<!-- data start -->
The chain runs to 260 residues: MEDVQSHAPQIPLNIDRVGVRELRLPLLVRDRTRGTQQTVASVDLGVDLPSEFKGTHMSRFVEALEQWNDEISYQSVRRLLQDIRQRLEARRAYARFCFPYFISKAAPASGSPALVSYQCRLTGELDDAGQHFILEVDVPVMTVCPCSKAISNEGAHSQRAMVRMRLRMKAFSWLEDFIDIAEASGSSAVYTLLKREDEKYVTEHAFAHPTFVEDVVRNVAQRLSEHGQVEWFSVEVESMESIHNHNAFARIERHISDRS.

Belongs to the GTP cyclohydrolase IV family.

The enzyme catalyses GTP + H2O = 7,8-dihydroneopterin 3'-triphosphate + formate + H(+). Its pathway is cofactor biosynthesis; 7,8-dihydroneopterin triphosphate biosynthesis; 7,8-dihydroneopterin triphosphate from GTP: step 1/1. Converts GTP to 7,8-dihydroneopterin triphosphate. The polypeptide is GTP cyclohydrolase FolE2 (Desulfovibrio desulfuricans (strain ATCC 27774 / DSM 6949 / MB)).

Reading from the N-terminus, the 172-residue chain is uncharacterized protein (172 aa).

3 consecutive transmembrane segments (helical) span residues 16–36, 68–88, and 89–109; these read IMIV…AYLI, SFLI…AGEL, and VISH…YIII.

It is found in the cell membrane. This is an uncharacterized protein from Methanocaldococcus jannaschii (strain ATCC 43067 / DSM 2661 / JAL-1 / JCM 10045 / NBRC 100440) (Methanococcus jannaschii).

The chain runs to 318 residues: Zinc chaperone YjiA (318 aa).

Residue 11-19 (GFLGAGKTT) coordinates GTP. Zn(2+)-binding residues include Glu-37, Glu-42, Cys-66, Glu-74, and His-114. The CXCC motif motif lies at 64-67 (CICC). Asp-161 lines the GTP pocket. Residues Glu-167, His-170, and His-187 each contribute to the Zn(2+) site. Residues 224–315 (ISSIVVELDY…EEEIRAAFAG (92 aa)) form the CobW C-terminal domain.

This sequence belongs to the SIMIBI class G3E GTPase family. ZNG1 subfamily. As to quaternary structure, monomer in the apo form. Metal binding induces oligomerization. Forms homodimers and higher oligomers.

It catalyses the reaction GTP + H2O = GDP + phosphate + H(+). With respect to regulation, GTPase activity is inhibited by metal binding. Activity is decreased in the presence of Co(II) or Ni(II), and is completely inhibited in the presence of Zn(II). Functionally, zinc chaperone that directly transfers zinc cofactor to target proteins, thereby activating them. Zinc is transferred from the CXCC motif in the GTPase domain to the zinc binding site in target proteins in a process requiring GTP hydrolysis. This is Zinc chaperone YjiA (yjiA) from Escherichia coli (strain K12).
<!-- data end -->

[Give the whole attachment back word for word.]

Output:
The chain runs to 260 residues: MEDVQSHAPQIPLNIDRVGVRELRLPLLVRDRTRGTQQTVASVDLGVDLPSEFKGTHMSRFVEALEQWNDEISYQSVRRLLQDIRQRLEARRAYARFCFPYFISKAAPASGSPALVSYQCRLTGELDDAGQHFILEVDVPVMTVCPCSKAISNEGAHSQRAMVRMRLRMKAFSWLEDFIDIAEASGSSAVYTLLKREDEKYVTEHAFAHPTFVEDVVRNVAQRLSEHGQVEWFSVEVESMESIHNHNAFARIERHISDRS.

Belongs to the GTP cyclohydrolase IV family.

The enzyme catalyses GTP + H2O = 7,8-dihydroneopterin 3'-triphosphate + formate + H(+). Its pathway is cofactor biosynthesis; 7,8-dihydroneopterin triphosphate biosynthesis; 7,8-dihydroneopterin triphosphate from GTP: step 1/1. Converts GTP to 7,8-dihydroneopterin triphosphate. The polypeptide is GTP cyclohydrolase FolE2 (Desulfovibrio desulfuricans (strain ATCC 27774 / DSM 6949 / MB)).

Reading from the N-terminus, the 172-residue chain is uncharacterized protein (172 aa).

3 consecutive transmembrane segments (helical) span residues 16–36, 68–88, and 89–109; these read IMIV…AYLI, SFLI…AGEL, and VISH…YIII.

It is found in the cell membrane. This is an uncharacterized protein from Methanocaldococcus jannaschii (strain ATCC 43067 / DSM 2661 / JAL-1 / JCM 10045 / NBRC 100440) (Methanococcus jannaschii).

The chain runs to 318 residues: Zinc chaperone YjiA (318 aa).

Residue 11-19 (GFLGAGKTT) coordinates GTP. Zn(2+)-binding residues include Glu-37, Glu-42, Cys-66, Glu-74, and His-114. The CXCC motif motif lies at 64-67 (CICC). Asp-161 lines the GTP pocket. Residues Glu-167, His-170, and His-187 each contribute to the Zn(2+) site. Residues 224–315 (ISSIVVELDY…EEEIRAAFAG (92 aa)) form the CobW C-terminal domain.

This sequence belongs to the SIMIBI class G3E GTPase family. ZNG1 subfamily. As to quaternary structure, monomer in the apo form. Metal binding induces oligomerization. Forms homodimers and higher oligomers.

It catalyses the reaction GTP + H2O = GDP + phosphate + H(+). With respect to regulation, GTPase activity is inhibited by metal binding. Activity is decreased in the presence of Co(II) or Ni(II), and is completely inhibited in the presence of Zn(II). Functionally, zinc chaperone that directly transfers zinc cofactor to target proteins, thereby activating them. Zinc is transferred from the CXCC motif in the GTPase domain to the zinc binding site in target proteins in a process requiring GTP hydrolysis. This is Zinc chaperone YjiA (yjiA) from Escherichia coli (strain K12).